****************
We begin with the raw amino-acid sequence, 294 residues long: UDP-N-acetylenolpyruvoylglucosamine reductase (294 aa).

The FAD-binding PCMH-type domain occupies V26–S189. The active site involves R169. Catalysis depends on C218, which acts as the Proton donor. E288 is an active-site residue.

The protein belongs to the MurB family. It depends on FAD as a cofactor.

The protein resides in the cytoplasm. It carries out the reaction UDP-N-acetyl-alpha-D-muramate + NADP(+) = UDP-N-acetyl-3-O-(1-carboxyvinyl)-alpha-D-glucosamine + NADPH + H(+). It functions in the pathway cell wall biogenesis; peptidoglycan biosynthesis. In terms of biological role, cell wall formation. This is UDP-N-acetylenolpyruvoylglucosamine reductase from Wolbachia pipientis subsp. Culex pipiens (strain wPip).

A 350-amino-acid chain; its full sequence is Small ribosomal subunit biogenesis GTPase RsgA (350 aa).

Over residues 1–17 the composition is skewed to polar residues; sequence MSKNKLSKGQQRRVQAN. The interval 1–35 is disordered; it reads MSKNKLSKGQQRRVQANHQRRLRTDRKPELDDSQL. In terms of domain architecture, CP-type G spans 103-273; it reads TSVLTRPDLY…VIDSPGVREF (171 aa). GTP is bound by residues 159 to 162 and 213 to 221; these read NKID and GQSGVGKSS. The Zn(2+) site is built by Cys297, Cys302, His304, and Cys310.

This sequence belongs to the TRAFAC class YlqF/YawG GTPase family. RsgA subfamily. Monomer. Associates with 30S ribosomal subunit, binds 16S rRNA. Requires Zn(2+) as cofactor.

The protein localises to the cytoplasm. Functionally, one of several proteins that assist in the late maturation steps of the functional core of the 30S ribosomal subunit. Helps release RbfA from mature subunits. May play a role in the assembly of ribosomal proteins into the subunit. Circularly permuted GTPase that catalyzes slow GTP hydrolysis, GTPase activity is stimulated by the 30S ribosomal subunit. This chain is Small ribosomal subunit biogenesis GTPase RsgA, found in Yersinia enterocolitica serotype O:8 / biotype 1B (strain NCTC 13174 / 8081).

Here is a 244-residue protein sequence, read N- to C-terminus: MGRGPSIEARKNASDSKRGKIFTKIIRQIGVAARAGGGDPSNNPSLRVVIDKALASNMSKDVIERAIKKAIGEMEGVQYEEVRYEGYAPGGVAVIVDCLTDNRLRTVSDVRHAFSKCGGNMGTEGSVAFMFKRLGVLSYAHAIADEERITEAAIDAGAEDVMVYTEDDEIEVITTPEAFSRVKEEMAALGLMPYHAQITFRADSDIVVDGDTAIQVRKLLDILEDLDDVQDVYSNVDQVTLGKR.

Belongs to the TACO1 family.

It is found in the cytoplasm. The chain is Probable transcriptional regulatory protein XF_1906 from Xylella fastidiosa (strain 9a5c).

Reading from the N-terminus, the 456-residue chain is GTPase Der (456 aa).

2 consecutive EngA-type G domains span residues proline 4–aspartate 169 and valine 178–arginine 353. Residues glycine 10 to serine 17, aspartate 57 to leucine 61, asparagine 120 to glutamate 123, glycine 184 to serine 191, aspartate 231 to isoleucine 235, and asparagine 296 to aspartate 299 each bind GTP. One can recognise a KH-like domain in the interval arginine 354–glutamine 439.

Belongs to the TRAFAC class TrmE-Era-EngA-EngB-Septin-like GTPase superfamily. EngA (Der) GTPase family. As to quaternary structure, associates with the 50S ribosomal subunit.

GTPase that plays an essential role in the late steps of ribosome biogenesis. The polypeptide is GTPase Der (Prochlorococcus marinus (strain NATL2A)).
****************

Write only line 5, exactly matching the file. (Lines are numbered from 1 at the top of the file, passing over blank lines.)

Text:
A 350-amino-acid chain; its full sequence is Small ribosomal subunit biogenesis GTPase RsgA (350 aa).